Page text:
From ledger to e-Residency: which countries introduce blockchain into state administration
Despite the fact that most countries in the world haven’t introduced cryptocurrencies in the legal field yet, blockchain technology is actively used in the public sector. Estonia use blockchain in state registers, Belarus adopted a well-known Decree No. 8, Ukraine created a state blockchain auction, and Georgia plans to introduce the distributed ledger technology into the land cadastre. Let’s figure out other examples of blockchain application in the public sector and who can tell more about the issues than you can find on the Internet.
Blockchain in Estonia and e-Residency
When it comes to electronic registries, very important question is reliability and safety of data and security against hacking. This challenge was successfully coped by Estonia, which used blockchain technology to protect data of the registries, as well as for person identification for receiving government services through electronic ID cards.
In addition, the country has a virtual residence program e-Residency, which allows foreign citizens to use financial services in the country. In such a way, the country's authorities support the development of small and medium-sized businesses.
Belarus and Decree No. 8
As for the CIS countries, Belarus has already legalized the decisions that can be based on blockchain. The government approved the development of cryptocurrency market and exempted miners from taxes, as well as established ownership rights and the procedure of tokens bequeath.
In addition, the Ministry of Finance of Belarus has defined accounting standards for tokens, and bitcoin millionaires are interested in tax residency in the country.
Mining and cryptocurrencies in Armenia
Legalization of cryptocurrencies are also considered in Armenia. In early 2018, the Ministry of Economic Development and Investment announced its plans to create a free economic zone within the country for the development of blockchain projects and technologies related to artificial intelligence and machine learning.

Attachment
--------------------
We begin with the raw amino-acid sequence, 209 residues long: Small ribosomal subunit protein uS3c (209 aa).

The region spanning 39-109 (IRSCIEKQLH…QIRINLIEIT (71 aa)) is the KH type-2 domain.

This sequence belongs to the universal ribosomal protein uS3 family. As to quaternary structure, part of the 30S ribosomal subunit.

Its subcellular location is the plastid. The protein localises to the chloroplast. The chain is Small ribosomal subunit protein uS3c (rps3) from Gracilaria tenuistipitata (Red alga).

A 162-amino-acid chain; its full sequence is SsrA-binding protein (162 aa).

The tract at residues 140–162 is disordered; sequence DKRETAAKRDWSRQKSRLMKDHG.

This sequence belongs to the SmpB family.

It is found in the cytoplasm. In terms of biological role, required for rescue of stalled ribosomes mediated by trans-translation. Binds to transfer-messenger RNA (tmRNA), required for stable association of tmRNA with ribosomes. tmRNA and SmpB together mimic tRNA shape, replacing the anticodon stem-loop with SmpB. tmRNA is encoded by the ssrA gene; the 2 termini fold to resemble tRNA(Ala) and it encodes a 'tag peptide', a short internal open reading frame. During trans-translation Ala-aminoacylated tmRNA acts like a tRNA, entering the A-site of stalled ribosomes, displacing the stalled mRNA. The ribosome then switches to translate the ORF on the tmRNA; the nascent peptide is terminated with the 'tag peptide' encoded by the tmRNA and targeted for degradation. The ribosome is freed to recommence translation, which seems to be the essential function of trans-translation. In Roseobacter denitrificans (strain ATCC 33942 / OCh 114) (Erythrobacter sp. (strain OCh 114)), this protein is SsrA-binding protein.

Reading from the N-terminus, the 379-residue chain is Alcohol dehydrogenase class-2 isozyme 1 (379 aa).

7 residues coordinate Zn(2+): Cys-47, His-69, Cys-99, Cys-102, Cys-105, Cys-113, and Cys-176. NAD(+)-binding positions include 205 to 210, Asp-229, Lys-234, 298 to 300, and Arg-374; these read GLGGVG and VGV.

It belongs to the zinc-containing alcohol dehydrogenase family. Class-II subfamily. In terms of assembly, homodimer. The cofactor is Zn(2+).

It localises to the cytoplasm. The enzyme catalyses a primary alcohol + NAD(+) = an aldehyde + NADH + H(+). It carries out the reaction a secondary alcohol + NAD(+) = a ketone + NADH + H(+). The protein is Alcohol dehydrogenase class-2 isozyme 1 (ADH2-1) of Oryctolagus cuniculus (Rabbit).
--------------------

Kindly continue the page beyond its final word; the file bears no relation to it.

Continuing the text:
The authorities are also preparing a draft law, according to which mining will be introduced into the legal field. At the same time, there is a zero tax rate for miners for at least five years – until 2023.
Blockchain in Ukraine
Ukraine hasn’t officially recognized cryptocurrencies as a mean of payment, but blockchain technology is actively used in the public sector. For example, the country has transferred the existing marketplace for the sale of arrested property, CETAM, to blockchain. It was renamed, and now it's called OpenMarket. It became the world's first blockchain auction for trading a variety of property: from real estate to fashion items.
Focus on blockchain in Georgia
Last year, Georgia focused on the policy of blockchain implementation into the state sector. The government plans to transfer its land cadastre to this technology, which will secure the transfer of ownership rights for land in the online mode, excluding any corruption risks.
Officially, the authorities haven’t adopted legal regulation of crypto assets, but in every way contribute to the development of crypto business in Georgia. For example, it is possible to create a legal entity in just an hour in the country. It can be done both by citizens of the country, and by foreigners.
Where to learn about blockchain in public sector?
The introduction of distributed ledger technology into the public administration sector will be discussed by experts within a separate discussion as part of Blockchain & Bitcoin Conference Georgia in Tbilisi. The topic of the panel is ‘Blockchain and GovTech: International Experience’. David Kiziria, the founder of Innovative System Management and other crypto experts will talk about case studies on the use of blockchain technologies in different countries and discuss current trends of GovTech.
Follow the news of Blockchain & Bitcoin Conference Georgia and learn more about other issues to be covered by the crypto experts.